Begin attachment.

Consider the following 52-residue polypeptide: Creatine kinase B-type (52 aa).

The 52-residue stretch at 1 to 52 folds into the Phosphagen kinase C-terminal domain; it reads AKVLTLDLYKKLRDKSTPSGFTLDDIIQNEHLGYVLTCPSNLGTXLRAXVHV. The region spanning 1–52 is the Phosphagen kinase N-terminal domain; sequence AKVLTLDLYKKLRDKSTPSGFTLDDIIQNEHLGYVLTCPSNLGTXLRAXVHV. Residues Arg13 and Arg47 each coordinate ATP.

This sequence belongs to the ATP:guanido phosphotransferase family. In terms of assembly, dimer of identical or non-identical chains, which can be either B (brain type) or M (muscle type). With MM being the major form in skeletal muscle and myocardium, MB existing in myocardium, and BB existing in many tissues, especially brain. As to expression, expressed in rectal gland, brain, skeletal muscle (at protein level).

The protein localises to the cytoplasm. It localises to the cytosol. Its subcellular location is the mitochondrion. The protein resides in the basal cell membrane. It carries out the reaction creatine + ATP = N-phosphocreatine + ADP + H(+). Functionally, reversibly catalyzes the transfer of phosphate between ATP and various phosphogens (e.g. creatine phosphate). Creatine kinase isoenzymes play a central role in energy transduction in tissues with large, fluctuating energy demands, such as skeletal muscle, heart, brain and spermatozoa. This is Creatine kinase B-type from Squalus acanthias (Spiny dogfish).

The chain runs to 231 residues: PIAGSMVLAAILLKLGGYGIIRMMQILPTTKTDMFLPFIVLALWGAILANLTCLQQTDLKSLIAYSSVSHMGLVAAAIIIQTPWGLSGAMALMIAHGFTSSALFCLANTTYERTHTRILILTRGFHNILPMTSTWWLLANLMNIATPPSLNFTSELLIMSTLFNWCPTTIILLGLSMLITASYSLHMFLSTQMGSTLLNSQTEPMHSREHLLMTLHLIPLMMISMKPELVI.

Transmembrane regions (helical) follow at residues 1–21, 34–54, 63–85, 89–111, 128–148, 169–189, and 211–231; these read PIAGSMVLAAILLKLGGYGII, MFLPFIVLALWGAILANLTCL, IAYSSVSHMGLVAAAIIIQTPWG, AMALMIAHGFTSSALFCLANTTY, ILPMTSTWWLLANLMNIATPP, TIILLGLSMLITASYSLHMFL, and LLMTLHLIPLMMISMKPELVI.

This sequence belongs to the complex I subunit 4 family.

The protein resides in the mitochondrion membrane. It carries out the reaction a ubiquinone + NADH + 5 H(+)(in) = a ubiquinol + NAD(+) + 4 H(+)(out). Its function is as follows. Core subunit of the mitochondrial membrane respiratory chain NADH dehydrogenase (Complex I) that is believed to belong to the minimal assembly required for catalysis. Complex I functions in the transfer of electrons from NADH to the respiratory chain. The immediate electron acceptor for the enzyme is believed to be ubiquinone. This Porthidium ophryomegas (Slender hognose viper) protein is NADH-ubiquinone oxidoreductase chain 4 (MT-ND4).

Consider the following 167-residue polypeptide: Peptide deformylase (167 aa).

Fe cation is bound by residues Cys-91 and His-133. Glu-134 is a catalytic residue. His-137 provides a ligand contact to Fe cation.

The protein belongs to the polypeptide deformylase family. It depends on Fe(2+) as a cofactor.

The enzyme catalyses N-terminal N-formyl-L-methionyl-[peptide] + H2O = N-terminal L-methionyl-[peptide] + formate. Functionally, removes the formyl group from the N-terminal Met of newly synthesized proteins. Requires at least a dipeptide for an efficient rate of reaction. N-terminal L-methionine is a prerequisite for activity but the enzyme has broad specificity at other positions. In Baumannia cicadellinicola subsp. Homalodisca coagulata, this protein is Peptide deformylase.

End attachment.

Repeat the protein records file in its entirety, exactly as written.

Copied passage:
Consider the following 52-residue polypeptide: Creatine kinase B-type (52 aa).

The 52-residue stretch at 1 to 52 folds into the Phosphagen kinase C-terminal domain; it reads AKVLTLDLYKKLRDKSTPSGFTLDDIIQNEHLGYVLTCPSNLGTXLRAXVHV. The region spanning 1–52 is the Phosphagen kinase N-terminal domain; sequence AKVLTLDLYKKLRDKSTPSGFTLDDIIQNEHLGYVLTCPSNLGTXLRAXVHV. Residues Arg13 and Arg47 each coordinate ATP.

This sequence belongs to the ATP:guanido phosphotransferase family. In terms of assembly, dimer of identical or non-identical chains, which can be either B (brain type) or M (muscle type). With MM being the major form in skeletal muscle and myocardium, MB existing in myocardium, and BB existing in many tissues, especially brain. As to expression, expressed in rectal gland, brain, skeletal muscle (at protein level).

The protein localises to the cytoplasm. It localises to the cytosol. Its subcellular location is the mitochondrion. The protein resides in the basal cell membrane. It carries out the reaction creatine + ATP = N-phosphocreatine + ADP + H(+). Functionally, reversibly catalyzes the transfer of phosphate between ATP and various phosphogens (e.g. creatine phosphate). Creatine kinase isoenzymes play a central role in energy transduction in tissues with large, fluctuating energy demands, such as skeletal muscle, heart, brain and spermatozoa. This is Creatine kinase B-type from Squalus acanthias (Spiny dogfish).

The chain runs to 231 residues: PIAGSMVLAAILLKLGGYGIIRMMQILPTTKTDMFLPFIVLALWGAILANLTCLQQTDLKSLIAYSSVSHMGLVAAAIIIQTPWGLSGAMALMIAHGFTSSALFCLANTTYERTHTRILILTRGFHNILPMTSTWWLLANLMNIATPPSLNFTSELLIMSTLFNWCPTTIILLGLSMLITASYSLHMFLSTQMGSTLLNSQTEPMHSREHLLMTLHLIPLMMISMKPELVI.

Transmembrane regions (helical) follow at residues 1–21, 34–54, 63–85, 89–111, 128–148, 169–189, and 211–231; these read PIAGSMVLAAILLKLGGYGII, MFLPFIVLALWGAILANLTCL, IAYSSVSHMGLVAAAIIIQTPWG, AMALMIAHGFTSSALFCLANTTY, ILPMTSTWWLLANLMNIATPP, TIILLGLSMLITASYSLHMFL, and LLMTLHLIPLMMISMKPELVI.

This sequence belongs to the complex I subunit 4 family.

The protein resides in the mitochondrion membrane. It carries out the reaction a ubiquinone + NADH + 5 H(+)(in) = a ubiquinol + NAD(+) + 4 H(+)(out). Its function is as follows. Core subunit of the mitochondrial membrane respiratory chain NADH dehydrogenase (Complex I) that is believed to belong to the minimal assembly required for catalysis. Complex I functions in the transfer of electrons from NADH to the respiratory chain. The immediate electron acceptor for the enzyme is believed to be ubiquinone. This Porthidium ophryomegas (Slender hognose viper) protein is NADH-ubiquinone oxidoreductase chain 4 (MT-ND4).

Consider the following 167-residue polypeptide: Peptide deformylase (167 aa).

Fe cation is bound by residues Cys-91 and His-133. Glu-134 is a catalytic residue. His-137 provides a ligand contact to Fe cation.

The protein belongs to the polypeptide deformylase family. It depends on Fe(2+) as a cofactor.

The enzyme catalyses N-terminal N-formyl-L-methionyl-[peptide] + H2O = N-terminal L-methionyl-[peptide] + formate. Functionally, removes the formyl group from the N-terminal Met of newly synthesized proteins. Requires at least a dipeptide for an efficient rate of reaction. N-terminal L-methionine is a prerequisite for activity but the enzyme has broad specificity at other positions. In Baumannia cicadellinicola subsp. Homalodisca coagulata, this protein is Peptide deformylase.